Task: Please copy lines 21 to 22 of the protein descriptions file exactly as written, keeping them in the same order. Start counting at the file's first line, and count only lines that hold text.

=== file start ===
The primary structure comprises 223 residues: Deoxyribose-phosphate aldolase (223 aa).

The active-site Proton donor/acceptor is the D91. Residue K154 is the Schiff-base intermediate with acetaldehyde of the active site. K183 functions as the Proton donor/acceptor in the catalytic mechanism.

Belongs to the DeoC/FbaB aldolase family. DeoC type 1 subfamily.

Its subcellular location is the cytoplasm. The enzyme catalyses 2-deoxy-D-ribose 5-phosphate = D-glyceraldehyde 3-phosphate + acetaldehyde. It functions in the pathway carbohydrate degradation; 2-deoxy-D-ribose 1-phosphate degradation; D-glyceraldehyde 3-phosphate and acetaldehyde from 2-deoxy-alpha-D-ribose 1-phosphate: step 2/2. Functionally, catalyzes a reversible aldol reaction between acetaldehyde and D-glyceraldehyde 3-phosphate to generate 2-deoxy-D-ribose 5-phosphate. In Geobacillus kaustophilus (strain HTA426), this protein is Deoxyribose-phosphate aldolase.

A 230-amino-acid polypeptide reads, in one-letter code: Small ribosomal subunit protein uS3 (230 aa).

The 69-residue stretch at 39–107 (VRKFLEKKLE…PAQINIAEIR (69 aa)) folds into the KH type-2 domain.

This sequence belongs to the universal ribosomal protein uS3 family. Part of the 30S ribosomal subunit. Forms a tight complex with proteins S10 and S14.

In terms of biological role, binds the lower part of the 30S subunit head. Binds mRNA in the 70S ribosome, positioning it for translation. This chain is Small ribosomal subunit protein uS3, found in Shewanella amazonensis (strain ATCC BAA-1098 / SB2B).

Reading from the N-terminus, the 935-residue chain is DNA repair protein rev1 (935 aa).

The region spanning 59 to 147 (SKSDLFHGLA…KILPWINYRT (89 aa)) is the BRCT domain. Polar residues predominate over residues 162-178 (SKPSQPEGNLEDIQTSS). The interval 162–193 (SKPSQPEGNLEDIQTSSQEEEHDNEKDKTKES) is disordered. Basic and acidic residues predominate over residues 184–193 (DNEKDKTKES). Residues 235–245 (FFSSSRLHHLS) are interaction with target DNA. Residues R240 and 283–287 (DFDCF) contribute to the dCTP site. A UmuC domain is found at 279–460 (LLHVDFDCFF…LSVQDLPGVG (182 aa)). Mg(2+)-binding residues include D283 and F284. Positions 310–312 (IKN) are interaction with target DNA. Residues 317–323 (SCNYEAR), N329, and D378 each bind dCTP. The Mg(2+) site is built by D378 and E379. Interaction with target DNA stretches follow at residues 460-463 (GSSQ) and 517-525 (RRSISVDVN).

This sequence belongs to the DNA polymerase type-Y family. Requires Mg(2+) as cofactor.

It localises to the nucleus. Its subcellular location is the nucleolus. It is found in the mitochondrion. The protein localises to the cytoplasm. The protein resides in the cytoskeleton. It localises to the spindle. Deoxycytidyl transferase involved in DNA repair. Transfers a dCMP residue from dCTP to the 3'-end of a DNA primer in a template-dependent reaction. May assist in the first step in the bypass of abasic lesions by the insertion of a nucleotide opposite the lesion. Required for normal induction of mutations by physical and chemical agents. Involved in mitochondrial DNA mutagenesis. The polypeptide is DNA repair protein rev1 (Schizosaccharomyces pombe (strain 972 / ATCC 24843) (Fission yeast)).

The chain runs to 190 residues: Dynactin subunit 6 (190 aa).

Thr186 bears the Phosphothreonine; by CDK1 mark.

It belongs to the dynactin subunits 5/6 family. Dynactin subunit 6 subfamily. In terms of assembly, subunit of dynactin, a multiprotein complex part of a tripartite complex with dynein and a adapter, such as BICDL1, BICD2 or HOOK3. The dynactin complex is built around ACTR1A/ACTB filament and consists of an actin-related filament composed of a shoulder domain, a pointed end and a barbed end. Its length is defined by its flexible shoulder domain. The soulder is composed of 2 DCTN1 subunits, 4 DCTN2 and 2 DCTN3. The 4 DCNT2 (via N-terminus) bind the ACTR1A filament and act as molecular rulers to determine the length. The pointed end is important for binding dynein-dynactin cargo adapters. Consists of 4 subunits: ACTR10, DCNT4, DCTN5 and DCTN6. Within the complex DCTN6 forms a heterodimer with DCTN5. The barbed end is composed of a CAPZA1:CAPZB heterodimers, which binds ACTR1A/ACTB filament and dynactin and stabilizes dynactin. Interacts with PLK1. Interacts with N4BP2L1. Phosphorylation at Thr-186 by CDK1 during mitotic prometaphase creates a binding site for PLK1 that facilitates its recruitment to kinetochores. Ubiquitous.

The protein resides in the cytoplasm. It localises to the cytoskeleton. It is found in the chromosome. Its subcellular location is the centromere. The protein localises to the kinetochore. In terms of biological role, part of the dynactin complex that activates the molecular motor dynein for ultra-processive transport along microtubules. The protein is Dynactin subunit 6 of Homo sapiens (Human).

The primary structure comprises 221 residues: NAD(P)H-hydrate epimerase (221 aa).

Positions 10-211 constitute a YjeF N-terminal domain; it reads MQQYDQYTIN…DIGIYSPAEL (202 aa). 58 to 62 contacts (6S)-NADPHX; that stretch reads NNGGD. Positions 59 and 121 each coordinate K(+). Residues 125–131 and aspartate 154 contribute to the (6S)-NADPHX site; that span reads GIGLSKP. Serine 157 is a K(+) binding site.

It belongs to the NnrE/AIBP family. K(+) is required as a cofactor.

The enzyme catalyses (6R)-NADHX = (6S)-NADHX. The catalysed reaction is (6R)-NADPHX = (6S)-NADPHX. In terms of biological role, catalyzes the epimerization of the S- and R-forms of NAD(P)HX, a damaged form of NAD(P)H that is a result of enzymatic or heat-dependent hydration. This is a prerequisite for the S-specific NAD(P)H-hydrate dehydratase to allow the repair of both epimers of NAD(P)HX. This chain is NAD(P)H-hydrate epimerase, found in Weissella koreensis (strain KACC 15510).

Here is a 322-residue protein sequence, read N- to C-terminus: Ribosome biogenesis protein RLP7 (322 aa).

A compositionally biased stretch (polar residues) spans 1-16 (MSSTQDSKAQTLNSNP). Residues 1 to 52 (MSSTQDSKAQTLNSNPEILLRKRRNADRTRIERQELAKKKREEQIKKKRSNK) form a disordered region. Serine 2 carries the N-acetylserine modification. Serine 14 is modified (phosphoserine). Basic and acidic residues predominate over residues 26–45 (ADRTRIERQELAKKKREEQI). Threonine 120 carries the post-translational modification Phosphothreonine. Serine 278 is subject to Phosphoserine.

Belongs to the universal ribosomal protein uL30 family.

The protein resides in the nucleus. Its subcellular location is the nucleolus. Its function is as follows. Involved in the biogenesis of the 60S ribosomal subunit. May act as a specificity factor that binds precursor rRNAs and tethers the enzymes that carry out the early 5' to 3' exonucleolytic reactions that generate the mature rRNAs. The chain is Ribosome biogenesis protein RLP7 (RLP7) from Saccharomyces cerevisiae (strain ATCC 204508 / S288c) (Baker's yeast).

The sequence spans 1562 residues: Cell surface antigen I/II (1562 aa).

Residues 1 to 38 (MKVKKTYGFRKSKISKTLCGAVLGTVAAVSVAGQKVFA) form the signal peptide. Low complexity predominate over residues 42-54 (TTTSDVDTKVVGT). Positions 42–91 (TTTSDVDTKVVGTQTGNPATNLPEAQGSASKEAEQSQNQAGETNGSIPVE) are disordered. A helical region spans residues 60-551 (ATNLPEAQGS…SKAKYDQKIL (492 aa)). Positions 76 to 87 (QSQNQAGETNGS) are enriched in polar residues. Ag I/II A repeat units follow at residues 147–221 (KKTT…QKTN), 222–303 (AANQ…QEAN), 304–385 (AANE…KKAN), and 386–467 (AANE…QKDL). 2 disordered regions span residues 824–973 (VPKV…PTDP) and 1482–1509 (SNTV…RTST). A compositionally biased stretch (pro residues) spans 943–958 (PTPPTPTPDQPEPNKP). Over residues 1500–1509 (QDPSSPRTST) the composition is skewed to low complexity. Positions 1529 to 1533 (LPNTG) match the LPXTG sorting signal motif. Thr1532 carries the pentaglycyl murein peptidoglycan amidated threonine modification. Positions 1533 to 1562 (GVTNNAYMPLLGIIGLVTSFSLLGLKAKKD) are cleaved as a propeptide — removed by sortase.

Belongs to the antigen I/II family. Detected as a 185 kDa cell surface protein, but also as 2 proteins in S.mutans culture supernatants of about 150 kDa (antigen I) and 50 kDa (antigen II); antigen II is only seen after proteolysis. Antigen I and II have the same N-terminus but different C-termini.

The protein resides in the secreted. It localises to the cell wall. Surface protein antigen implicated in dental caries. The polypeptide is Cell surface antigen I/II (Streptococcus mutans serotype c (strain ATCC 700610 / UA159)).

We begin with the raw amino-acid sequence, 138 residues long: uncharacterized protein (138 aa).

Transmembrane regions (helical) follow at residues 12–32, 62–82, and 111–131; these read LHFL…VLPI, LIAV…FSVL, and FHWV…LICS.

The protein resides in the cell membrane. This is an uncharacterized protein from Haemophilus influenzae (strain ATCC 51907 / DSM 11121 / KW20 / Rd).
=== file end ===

Here is a 322-residue protein sequence, read N- to C-terminus: Ribosome biogenesis protein RLP7 (322 aa).

A compositionally biased stretch (polar residues) spans 1-16 (MSSTQDSKAQTLNSNP). Residues 1 to 52 (MSSTQDSKAQTLNSNPEILLRKRRNADRTRIERQELAKKKREEQIKKKRSNK) form a disordered region. Serine 2 carries the N-acetylserine modification. Serine 14 is modified (phosphoserine). Basic and acidic residues predominate over residues 26–45 (ADRTRIERQELAKKKREEQI). Threonine 120 carries the post-translational modification Phosphothreonine. Serine 278 is subject to Phosphoserine.